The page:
United General Practice Australia & NACCHO media release:

11 August 2010

The silence has been deafening on Aboriginal health – let’s hear about it

The coalition of peak groups representing general practice in Australia today joined forces with the peak body representing Aboriginal community controlled health services to call on the major parties to start talking the talk on Aboriginal health.

United General Practice Australia (UGPA) and the National Aboriginal Community Controlled Health Organisation (NACCHO) have called on the Labor Party and the Coalition to confirm their commitment to the COAG National Partnership Agreement on Closing the Gap in Indigenous Health Outcomes. They stated that real increases in funding were needed in the next term of government to make a real difference in the health and wellbeing of Aboriginal and Torres Strait Islander people.

With less than two weeks to go in this election campaign what should be our number one health priority – the health and wellbeing of Aboriginal and Torres Strait Islander people – has received no attention.

Closing the gap on the health status of Aboriginal and Torres Strait Islander Australians to that of non-Aboriginal Australians is critical in this country if Australia is to seriously claim to be a compassionate and caring nation capable of addressing health inequalities.

The Aboriginal population is most at risk from chronic illnesses, particularly preventable ones like diabetes and the best model of care for these patients is in a primary health care setting.

The major parties need to produce Aboriginal health policies that provide tangible reforms and deliverables for Aboriginal populations.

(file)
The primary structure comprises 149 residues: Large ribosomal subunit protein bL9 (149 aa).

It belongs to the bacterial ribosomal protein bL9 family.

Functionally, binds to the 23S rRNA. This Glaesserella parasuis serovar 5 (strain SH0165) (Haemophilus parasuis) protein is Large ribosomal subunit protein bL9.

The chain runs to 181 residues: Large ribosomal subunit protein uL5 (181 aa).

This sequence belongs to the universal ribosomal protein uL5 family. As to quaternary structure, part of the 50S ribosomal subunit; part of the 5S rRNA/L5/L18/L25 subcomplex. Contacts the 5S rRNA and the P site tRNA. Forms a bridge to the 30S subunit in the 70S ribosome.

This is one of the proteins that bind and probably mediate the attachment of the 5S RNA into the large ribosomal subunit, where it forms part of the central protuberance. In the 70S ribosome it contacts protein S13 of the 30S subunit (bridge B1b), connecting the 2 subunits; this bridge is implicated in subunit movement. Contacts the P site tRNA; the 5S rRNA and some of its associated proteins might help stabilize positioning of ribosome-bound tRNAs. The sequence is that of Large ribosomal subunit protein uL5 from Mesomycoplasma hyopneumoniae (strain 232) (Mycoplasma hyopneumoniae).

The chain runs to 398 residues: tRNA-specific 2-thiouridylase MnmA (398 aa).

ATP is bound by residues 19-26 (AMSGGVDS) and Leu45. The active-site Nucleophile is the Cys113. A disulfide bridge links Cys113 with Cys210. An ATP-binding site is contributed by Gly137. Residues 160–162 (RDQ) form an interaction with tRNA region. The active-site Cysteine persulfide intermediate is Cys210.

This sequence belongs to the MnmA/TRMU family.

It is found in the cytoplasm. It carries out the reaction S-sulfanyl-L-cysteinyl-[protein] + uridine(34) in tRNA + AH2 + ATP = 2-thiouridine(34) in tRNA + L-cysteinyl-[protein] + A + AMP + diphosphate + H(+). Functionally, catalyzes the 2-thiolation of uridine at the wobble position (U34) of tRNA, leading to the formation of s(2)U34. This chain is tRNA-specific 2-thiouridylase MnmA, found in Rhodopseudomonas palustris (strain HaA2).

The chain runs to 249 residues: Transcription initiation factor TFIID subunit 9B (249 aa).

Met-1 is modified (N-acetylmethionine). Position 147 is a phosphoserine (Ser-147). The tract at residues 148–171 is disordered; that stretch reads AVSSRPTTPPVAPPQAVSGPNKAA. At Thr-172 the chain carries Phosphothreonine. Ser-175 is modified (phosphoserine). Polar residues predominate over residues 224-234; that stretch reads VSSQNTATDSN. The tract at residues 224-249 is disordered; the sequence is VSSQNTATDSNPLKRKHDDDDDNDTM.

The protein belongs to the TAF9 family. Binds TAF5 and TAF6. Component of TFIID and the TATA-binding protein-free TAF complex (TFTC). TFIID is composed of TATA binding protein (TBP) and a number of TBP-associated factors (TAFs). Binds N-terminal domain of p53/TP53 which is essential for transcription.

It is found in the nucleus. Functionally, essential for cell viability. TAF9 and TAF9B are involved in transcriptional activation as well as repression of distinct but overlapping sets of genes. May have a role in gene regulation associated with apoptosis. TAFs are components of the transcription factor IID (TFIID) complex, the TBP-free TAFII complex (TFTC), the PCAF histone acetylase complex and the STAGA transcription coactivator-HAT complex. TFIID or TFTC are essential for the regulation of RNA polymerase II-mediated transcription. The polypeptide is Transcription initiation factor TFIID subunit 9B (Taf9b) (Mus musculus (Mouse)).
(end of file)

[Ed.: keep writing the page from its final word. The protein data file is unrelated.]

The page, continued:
The COAG Agreement on Closing the Gap in Indigenous Health Outcomes was signed by former Prime Minister Kevin Rudd. Both potential Prime Ministers need to confirm their willingness to commit to the COAG Closing the Gap Agreements and to at least maintaining the current level of Commonwealth Government funding commitment over the course of the next term of government.



11th August 2010



Indigenous Affairs are missing in action!


NATSIEC is concerned at the lack of attention being given to Indigenous affairs in the 2010 Federal election. NATSIEC is a non-partisan organisation and does not take a position on who people should vote for. The following is offered as a guide to help you ask your candidates about some of the current issues in Indigenous affairs so that you can make up your own mind about who to vote for. 

What do we know about the Indigenous Affairs policies of the major parties ten days out from the election?


We know that Indigenous affairs are not on the agenda this election. There have been very few mentions let alone comprehensive policy statements on Indigenous Affairs. The ABC website has a section giving a comparison of each party’s policies in key areas but Indigenous affairs do not even rate a mention there (http://www.abc.net.au/elections/federal/2010/policies/).



The Labor Minister for Indigenous Affairs, Jenny Macklin gave a speech at the Garma festival last weekend in which she stated Labor’s policy agenda for the next term. If re-elected the Labor government would essentially continue what they are currently doing. Two new policy initiatives were announced. One was that a new National Framework on Alcohol and Substance abuse would be established through the Council of Australian Governments. The second initiative was to recognise Aboriginal and Torres Strait Islander Peoples in the Australian Constitution. This would require a referendum. Given the immensity of the Northern Territory Intervention it is no surprise that there is little new in Labor’s policy platform. However, NATSIEC does have some concerns about what they have been doing and how they will continue to do it.